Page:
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Respondent Robert Grott was put on trial for a shooting incident in which he claimed he acted in self-defense. He appealed to the Washington Supreme Court contending the trial court erred in instructing his jury that Grott could not claim self-defense if the jury found "beyond a reasonable doubt that [Grott] was the aggressor, and that defendant's acts and conduct provoked or commenced the fight." Grott maintained the instruction was improperly given because it was unsupported by the evidence presented at trial. Grott's brother and cousins were friends with Julian Thomas, and Thomas would sometimes spend the night at their house. In August 2015, one of Grott's handguns went missing. Grott and his brother came to believe that Thomas had stolen the gun, but they did not confront him about it. Thomas stopped coming by their house around that time. Then on Halloween night in 2015, Grott came home intoxicated. Thomas' younger sister was at the house with some friends. Grott began yelling at the sister, accusing Thomas of stealing the gun. A man standing at the end of the driveway shot through the house's front door, nearly missing Grott's head. After the Halloween incident, Grott became "paranoid" and bought another gun. Months later, Thomas was shot while sitting in a car parked in a convenience store parking lot. Forty-eight shell casings were retrieved from the scene. The medical examiner testified that based on Thomas' wounds, he must have been directly facing Grott rather than lying on the car floor. A loaded gun with the safety off was discovered beneath Thomas' body. The Court of Appeals concurred with Grott the first-aggressor instruction was not properly given, but the Washington Supreme Court reversed the appellate court. The Supreme Court determined the jury was properly instructed, and Grott's trial counsel was not ineffective for failing to object. The matter was remanded for the Court of Appeals to address other issues raised on appeal. View "Washington v. Grott" on Justia Law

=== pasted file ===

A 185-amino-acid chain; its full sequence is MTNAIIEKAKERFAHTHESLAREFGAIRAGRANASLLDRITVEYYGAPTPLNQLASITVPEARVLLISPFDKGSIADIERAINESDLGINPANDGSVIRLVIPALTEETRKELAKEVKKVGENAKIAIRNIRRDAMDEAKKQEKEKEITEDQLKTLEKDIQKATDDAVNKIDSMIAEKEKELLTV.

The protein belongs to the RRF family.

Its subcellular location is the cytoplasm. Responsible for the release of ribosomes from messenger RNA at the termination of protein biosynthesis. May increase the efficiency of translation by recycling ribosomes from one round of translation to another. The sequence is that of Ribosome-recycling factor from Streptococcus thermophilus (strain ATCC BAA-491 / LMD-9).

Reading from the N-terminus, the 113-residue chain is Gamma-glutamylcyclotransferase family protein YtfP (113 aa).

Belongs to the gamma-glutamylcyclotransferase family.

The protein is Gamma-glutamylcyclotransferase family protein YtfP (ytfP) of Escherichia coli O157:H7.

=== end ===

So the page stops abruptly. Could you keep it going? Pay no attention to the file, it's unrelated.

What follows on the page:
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Naziyr Yishmael, who was not an attorney, advised clients that they could "homestead" in apparently abandoned properties and, after a period of time, acquire title through adverse possession. After some of his clients were arrested for taking up residence in other people's houses, he was charged with and convicted of misdemeanor unlawful practice of law. On appeal, he contended: (1) the jury was improperly instructed that the unlawful practice of law was a strict liability offense; (2) the trial court's use of GR 24 to define the practice of law violated separation of powers was an inappropriate comment on the evidence; (3) the Statute was unconstitutionally vague; and (4) the evidence presented was insufficient to sustain his conviction. Finding no reversible error, the Washington Supreme Court affirmed Yishmael’s conviction. View "Washington v. Yishmael" on Justia Law